Deputy Staviski noticed a few things regarding the vehicle and defendant's story which "struck [him] as odd." Deputy Staviski noted, "that the driver's seat was moved all the way forward, which would indicate somebody small was driving the vehicle." Defendant appeared to be five feet one inch tall and 120 pounds. The ashtray of the vehicle was open and in plain view. It contained cash including a $10 bill and other denominations, which Deputy Staviski believed was strange because "if somebody is going to take the time to steal a car, they're going to steal the cash that's in view." Deputy Staviski noted that there was no damage to the ignition or loose wires beneath the dashboard. In many recovered stolen vehicles, the ignition has been "punched," i.e., "some foreign object [has been used] to punch the ignition out, remove a section of it so [the thief] can stick some form of object in there to start the vehicle." A CHP station was located on Highway 18 between the bar and defendant's home; defendant had not stopped at that station to report the vehicle as stolen on her way home.

Defendant informed Deputy Staviski that she had imbibed alcohol while at the bar; however, she did not exhibit any objective symptoms of intoxication. He did not perform any field sobriety tests, chemical tests, or investigate the accident as the result of driving under the influence.

Defendant's friend, Lisa Barbato, testified that she called defendant from a pay phone on the night of March 4, 2006, and they agreed to meet at the Fireside Inn Bar in Running Springs. Barbato arrived sometime between 11:00 p.m. and midnight; defendant arrived 15 to 20 minutes thereafter. They drank, played pool and danced. Defendant drank one or two beers while Barbato drank a couple of beers. Defendant left the bar first. She reentered the bar and informed Barbato that she could not find her car. Defendant asked Barbato for a ride home. Defendant did not call the police from the bar. They left the bar together sometime after 2:00 a.m. The door behind them locked so that they could not get back in to call the police.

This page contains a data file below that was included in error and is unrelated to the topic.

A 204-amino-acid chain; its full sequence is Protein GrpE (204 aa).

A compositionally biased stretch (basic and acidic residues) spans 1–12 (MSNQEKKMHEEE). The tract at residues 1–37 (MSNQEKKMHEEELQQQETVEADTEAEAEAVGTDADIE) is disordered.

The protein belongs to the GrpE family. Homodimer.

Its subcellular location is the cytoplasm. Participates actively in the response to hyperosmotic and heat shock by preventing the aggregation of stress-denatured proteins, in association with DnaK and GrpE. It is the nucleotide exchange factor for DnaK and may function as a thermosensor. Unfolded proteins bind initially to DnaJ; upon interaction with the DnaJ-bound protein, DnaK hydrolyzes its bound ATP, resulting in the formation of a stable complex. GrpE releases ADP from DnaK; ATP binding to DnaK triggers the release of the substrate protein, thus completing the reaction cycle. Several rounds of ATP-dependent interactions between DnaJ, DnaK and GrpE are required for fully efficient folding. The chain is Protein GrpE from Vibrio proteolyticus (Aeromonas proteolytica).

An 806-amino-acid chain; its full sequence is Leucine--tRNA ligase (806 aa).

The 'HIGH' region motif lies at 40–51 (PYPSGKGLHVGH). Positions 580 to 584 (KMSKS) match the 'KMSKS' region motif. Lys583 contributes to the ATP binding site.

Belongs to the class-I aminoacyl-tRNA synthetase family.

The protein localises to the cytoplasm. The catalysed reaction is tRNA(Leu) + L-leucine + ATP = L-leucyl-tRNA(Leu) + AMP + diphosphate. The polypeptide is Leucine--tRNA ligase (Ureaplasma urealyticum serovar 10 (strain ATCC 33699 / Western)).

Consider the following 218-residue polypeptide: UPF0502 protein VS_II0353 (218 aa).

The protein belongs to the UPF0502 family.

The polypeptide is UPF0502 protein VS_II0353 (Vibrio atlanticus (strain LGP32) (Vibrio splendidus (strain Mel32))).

Barbato drove defendant home. They did not stop at the CHP station, which was located between the bar and defendant's home, because Barbato did not think about it. On the way they came across defendant's vehicle. They pulled over and spent between four and five minutes looking through it. Barbato's cell phone was not working so they could not call the police at that time. They left the site to head straight for defendant's house. When they arrived, defendant appeared to call the CHP.

The responding officer, Deputy Collins, interviewed Barbato and she related a story substantially identical to that to which she testified. Barbato was later interviewed by district attorney investigators to whom she again related the same version of events. Investigator Smith informed Barbato he had a videotape of Barbato and defendant getting into defendant's car. He showed her the videotape, but refused to play it for her because he said it needed to be enhanced. Barbato testified that she continued to relate the same version of events at least 10 times. Barbato informed Smith that she had to go to work. Smith offered her a ride; however, since she was a delivery driver, she needed her vehicle and declined the offer. Smith informed Barbato that she could not leave until they were done questioning ...